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Irish banking shares feel heat after Sinn Fein's strong election showing

By Thyagaraju Adinarayan and Padraic Halpin
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Irish banking shares feel heat after Sinn Fein's strong election showing

Ireland's national election

By Thyagaraju Adinarayan and Padraic Halpin

LONDON/DUBLIN (Reuters) - Irish stocks <.ISEQ> fell as much as 1.3% on Monday, dragged down by banks, after left-wing party Sinn Fein secured almost a quarter of first-preference votes in a weekend general election.

Bank of Ireland <BIRG.I> and AIB Group <AIBG.I> were among the top fallers across Europe, sliding more than 7%, as investors feared a negative impact from Sinn Fein's policies, which include an end to tax breaks for banks.

"Sinn Fein's manifesto contained a range of more radical policies on banking and housing," Davy Research analyst Conall MacCoille said in a note to clients.

The left-wing party was ahead of the centre-right Fianna Fail and the Fine Gael party of Prime Minister Leo Varadkar in an election analysts described as a seismic shift away from Ireland's century-old, centre-right duopoly.

A significant difference in the manifestos of the three main parties reduces hopes among investors for a smooth formation of government.

MacCoille said Sinn Fein, who demanded inclusion in Ireland's next government, may end up compromising on some of these policies.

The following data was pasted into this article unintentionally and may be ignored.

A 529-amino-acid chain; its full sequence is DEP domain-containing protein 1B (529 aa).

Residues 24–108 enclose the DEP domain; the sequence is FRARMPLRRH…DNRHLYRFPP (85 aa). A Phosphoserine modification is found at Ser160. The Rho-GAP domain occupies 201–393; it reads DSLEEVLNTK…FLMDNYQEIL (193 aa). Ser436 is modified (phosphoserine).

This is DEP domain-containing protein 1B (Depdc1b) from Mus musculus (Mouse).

Both Fianna Fail and Fine Gael insisted ahead of the election that they would not govern with Sinn Fein. While Fianna Fail's deputy leader said on Monday that it was "completely premature" to talk of forming a coalition government with Sinn Fein, he said it would talk to its left-wing rival.

"There is no certainty that a government will be formed at the end of these discussions and another election cannot be ruled out in the coming months," Dermot O’Leary, chief economist at Goodbody Stockbrokers, said.

Fianna Fail's finance spokesman Micheal McGrath told Reuters last week that he would not make any changes to the treatment of the Deferred Tax Assets -- a method in which Irish companies use historic losses to offset taxes on current profits.

Ireland's finance ministry said late last year that DTAs were worth 2.2 billion euros ($2.4 billion) to Bank of Ireland, Allied Irish Banks and Permanent TSB, lenders bailed out by the state after they racked up big losses during a banking crash a decade ago.

Meanwhile, real estate stocks such as Irish Residential Properties <IRES.I> and Glenveagh Properties <GLV.I> also took a beating on Sinn Fein's housing policies that include abolishing the 'Help-to-Buy' scheme and imposing a rent freeze.

($1 = 0.9147 euros)

(Reporting by Thyagaraju Adinarayan in London and Padraic Haplin in Dublin; edited by Julien Ponthus, Kirsten Donovan)